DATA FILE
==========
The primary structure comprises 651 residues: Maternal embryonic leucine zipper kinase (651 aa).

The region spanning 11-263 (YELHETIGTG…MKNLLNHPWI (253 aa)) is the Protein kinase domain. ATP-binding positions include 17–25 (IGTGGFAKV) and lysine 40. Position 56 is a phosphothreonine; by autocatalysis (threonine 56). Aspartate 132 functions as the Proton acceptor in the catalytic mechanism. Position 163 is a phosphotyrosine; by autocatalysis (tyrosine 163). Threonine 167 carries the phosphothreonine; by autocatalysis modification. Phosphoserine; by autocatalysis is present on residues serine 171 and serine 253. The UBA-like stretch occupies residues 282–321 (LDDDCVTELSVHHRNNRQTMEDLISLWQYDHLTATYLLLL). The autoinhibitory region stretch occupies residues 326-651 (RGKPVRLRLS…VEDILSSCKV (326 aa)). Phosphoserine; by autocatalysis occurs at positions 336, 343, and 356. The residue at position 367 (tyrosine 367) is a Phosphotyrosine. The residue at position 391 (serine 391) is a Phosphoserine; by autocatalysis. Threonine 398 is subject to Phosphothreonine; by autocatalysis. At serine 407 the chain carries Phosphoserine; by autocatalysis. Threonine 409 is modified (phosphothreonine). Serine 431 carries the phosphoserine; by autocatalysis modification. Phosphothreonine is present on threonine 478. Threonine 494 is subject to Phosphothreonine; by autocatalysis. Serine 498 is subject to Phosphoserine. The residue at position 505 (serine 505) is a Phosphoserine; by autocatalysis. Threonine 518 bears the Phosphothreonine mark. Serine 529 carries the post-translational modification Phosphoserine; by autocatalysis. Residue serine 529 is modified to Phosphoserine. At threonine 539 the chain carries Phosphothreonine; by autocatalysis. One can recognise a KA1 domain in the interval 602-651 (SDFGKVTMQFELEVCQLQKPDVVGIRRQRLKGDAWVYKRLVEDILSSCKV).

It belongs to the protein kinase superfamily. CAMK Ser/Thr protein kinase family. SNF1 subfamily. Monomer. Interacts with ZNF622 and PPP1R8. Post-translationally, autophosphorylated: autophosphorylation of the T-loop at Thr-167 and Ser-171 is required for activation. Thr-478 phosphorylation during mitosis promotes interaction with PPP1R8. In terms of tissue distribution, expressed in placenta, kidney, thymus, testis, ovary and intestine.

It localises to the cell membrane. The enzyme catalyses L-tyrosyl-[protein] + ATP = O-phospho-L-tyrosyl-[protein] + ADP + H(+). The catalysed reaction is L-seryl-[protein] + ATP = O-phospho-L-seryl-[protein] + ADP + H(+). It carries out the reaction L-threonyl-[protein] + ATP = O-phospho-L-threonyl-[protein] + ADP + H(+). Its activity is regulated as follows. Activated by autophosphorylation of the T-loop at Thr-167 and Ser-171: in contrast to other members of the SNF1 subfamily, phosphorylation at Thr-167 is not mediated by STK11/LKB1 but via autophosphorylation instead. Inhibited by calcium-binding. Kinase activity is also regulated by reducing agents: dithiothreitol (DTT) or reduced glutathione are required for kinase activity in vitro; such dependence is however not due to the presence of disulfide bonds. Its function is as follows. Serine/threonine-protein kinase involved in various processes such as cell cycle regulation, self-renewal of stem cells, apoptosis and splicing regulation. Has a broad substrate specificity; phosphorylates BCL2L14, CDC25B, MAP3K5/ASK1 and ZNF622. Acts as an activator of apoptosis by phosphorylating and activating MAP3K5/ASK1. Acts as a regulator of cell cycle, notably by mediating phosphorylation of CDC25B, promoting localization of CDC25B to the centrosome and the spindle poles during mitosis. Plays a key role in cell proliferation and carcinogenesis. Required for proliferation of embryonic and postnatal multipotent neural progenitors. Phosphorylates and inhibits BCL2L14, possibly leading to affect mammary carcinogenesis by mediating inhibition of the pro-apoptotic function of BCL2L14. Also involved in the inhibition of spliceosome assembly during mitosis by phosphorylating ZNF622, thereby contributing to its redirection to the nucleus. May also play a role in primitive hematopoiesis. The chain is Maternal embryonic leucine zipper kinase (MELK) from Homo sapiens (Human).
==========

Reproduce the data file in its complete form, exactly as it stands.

The primary structure comprises 651 residues: Maternal embryonic leucine zipper kinase (651 aa).

The region spanning 11-263 (YELHETIGTG…MKNLLNHPWI (253 aa)) is the Protein kinase domain. ATP-binding positions include 17–25 (IGTGGFAKV) and lysine 40. Position 56 is a phosphothreonine; by autocatalysis (threonine 56). Aspartate 132 functions as the Proton acceptor in the catalytic mechanism. Position 163 is a phosphotyrosine; by autocatalysis (tyrosine 163). Threonine 167 carries the phosphothreonine; by autocatalysis modification. Phosphoserine; by autocatalysis is present on residues serine 171 and serine 253. The UBA-like stretch occupies residues 282–321 (LDDDCVTELSVHHRNNRQTMEDLISLWQYDHLTATYLLLL). The autoinhibitory region stretch occupies residues 326-651 (RGKPVRLRLS…VEDILSSCKV (326 aa)). Phosphoserine; by autocatalysis occurs at positions 336, 343, and 356. The residue at position 367 (tyrosine 367) is a Phosphotyrosine. The residue at position 391 (serine 391) is a Phosphoserine; by autocatalysis. Threonine 398 is subject to Phosphothreonine; by autocatalysis. At serine 407 the chain carries Phosphoserine; by autocatalysis. Threonine 409 is modified (phosphothreonine). Serine 431 carries the phosphoserine; by autocatalysis modification. Phosphothreonine is present on threonine 478. Threonine 494 is subject to Phosphothreonine; by autocatalysis. Serine 498 is subject to Phosphoserine. The residue at position 505 (serine 505) is a Phosphoserine; by autocatalysis. Threonine 518 bears the Phosphothreonine mark. Serine 529 carries the post-translational modification Phosphoserine; by autocatalysis. Residue serine 529 is modified to Phosphoserine. At threonine 539 the chain carries Phosphothreonine; by autocatalysis. One can recognise a KA1 domain in the interval 602-651 (SDFGKVTMQFELEVCQLQKPDVVGIRRQRLKGDAWVYKRLVEDILSSCKV).

It belongs to the protein kinase superfamily. CAMK Ser/Thr protein kinase family. SNF1 subfamily. Monomer. Interacts with ZNF622 and PPP1R8. Post-translationally, autophosphorylated: autophosphorylation of the T-loop at Thr-167 and Ser-171 is required for activation. Thr-478 phosphorylation during mitosis promotes interaction with PPP1R8. In terms of tissue distribution, expressed in placenta, kidney, thymus, testis, ovary and intestine.

It localises to the cell membrane. The enzyme catalyses L-tyrosyl-[protein] + ATP = O-phospho-L-tyrosyl-[protein] + ADP + H(+). The catalysed reaction is L-seryl-[protein] + ATP = O-phospho-L-seryl-[protein] + ADP + H(+). It carries out the reaction L-threonyl-[protein] + ATP = O-phospho-L-threonyl-[protein] + ADP + H(+). Its activity is regulated as follows. Activated by autophosphorylation of the T-loop at Thr-167 and Ser-171: in contrast to other members of the SNF1 subfamily, phosphorylation at Thr-167 is not mediated by STK11/LKB1 but via autophosphorylation instead. Inhibited by calcium-binding. Kinase activity is also regulated by reducing agents: dithiothreitol (DTT) or reduced glutathione are required for kinase activity in vitro; such dependence is however not due to the presence of disulfide bonds. Its function is as follows. Serine/threonine-protein kinase involved in various processes such as cell cycle regulation, self-renewal of stem cells, apoptosis and splicing regulation. Has a broad substrate specificity; phosphorylates BCL2L14, CDC25B, MAP3K5/ASK1 and ZNF622. Acts as an activator of apoptosis by phosphorylating and activating MAP3K5/ASK1. Acts as a regulator of cell cycle, notably by mediating phosphorylation of CDC25B, promoting localization of CDC25B to the centrosome and the spindle poles during mitosis. Plays a key role in cell proliferation and carcinogenesis. Required for proliferation of embryonic and postnatal multipotent neural progenitors. Phosphorylates and inhibits BCL2L14, possibly leading to affect mammary carcinogenesis by mediating inhibition of the pro-apoptotic function of BCL2L14. Also involved in the inhibition of spliceosome assembly during mitosis by phosphorylating ZNF622, thereby contributing to its redirection to the nucleus. May also play a role in primitive hematopoiesis. The chain is Maternal embryonic leucine zipper kinase (MELK) from Homo sapiens (Human).